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Interviews

Joshua Redman: Music is Paramount

By Published: November 2, 2004
"For me music is not a vocation, its an avocation," he adds. "It's a passion. That's one thing I would always try to stress to anybody getting into music. I don't believe you should go into music if your motivations are purely professional, or primarily professional. That doesn't mean you can't make a living playing music. You certainly can. But I think, paradoxically, if you really want to be successful playing music, you have to be doing music, not for the sake of success, but for the love of it. I think I'm one of the lucky few who has been able to be quite successful as a professional jazz musician. I've always made sure that my musical choices are always based on musical criteria and artistic needs.

"Everything that I do is based on what is going to inspire me as a musician. What's going to allow me to be the most creative, how am I going to best develop as a musician? Once I've made those determinations, then I can turn around and say: now how can I structure these goals in such a way that I'll also be able to make a living?"

Redman has been listening to jazz all his life, but was also hip to other sounds of the day. R&B like Earth Wind & Fire, Marvin Gaye and Aretha Franklin. Even the Beatles, which were before his time, but in his mother's record collection. Also in the collection was Ornette Coleman, John Coltrane, Miles Davis. Even his father, venerable saxophonist Dewey Redman, whom he did not grow up with. "Jazz was always on an equal footing with all the other musics. I listened to it as much as other musics. I didn't grow up with a sense of jazz as being marginal, as being something other, or something mysterious or esoteric. I grew up with a sense of jazz as being one of the great, inspiring exciting musics. Jazz has always been a part of my listening experience."

An outstanding high school musician, Redman still didn't apply himself fully to the instrument. He had other outside interests and intellectual pursuits. His interesting twist back into music is as natural to Redman as breathing. Life as a Harvard-graduated lawyer (Senator Redman? ... A real sax-playing president in the Whitehouse??) doesn't seem to cross his mind. His focus is squarely on his development as an artist and a person and the music that comes from his horn, and his pen, exemplifies that.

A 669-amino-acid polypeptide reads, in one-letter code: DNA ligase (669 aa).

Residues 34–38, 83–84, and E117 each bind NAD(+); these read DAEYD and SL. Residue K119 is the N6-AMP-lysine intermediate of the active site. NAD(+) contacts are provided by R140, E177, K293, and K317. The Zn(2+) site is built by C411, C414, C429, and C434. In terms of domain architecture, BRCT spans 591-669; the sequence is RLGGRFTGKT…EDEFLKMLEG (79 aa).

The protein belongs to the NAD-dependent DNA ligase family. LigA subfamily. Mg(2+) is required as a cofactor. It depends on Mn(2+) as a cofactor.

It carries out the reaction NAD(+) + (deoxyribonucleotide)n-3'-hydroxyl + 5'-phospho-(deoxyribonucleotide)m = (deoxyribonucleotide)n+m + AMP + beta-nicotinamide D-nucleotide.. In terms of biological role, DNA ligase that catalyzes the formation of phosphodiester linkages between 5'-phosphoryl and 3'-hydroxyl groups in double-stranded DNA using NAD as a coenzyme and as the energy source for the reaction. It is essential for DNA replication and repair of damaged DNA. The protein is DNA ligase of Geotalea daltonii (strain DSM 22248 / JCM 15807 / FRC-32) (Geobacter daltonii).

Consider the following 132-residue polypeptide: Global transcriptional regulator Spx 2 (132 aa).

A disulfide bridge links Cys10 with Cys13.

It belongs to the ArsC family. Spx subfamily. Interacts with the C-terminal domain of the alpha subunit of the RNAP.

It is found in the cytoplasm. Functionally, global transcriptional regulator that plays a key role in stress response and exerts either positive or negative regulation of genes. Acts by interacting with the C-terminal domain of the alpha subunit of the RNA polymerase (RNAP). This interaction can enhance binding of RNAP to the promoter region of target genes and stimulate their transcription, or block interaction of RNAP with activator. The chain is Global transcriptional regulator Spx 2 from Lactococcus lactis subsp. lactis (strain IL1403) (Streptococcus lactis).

"First of all, I don't believe in regrets. Whatever choices you make in your life, whatever cards life deals you, you play that hand. You don't think about the cards you could have been dealt. You can't change the past. So I think regret is a very dangerous emotion," he says. "Even if I were to believe in regret, I certainly wouldn't regret the choice that I made. I was very, very fortunate, given a great opportunity to learn and grow as a musician and play with some of the best musicians around. Music gives me an emotional and spiritual fulfillment that no other profession could."

Redman said he wouldn't trade in the superb college education he received, but sometimes wishes he had more formal musical training. "I would have been, I think, a lot further ahead musically and a lot better prepared — just in terms of the basic fundamentals and knowledge — I would have been a lot more prepared for the challenges that I confronted musically early on, and that I continue to confront. I seem to have made it through somehow."

Redman "made it through" a fine acoustic trio set at the college with colleagues Reuben Rogers on bass and Ali Johnson on drums. A funky arrangement of "Mack the Knife" kicked things off. Sweetly arranged by the saxophonist, it had almost as many twists and turns as Monk's "Trinkle, Tinkle" which showed excellent communication among three stellar artists, and also brought out the joie de vivre in the music of Thelonious. Redman's own "Oneness of Two" and "Two Track Mind" held interest and intrigue. Each time the sax was expressive and exploring, at times traveling all kinds of paths, and eliciting a broad range of sounds, within the same number. Rogers' bass was right in step, and Jackson's steady — sometimes quirky — rhythmic additions were always apropos. Worthy of note was Redman's willingness to present some relatively new works to the audience. One had never been played in public before, and others sparingly played.

Titles? Well, they were all untitled, "that seems to be a theme," Redman said with a wide grin, but each was attractive, and one — which constantly changed time signatures — brought out all kinds of bombast, caution thrown to the wind and music made in the moment.


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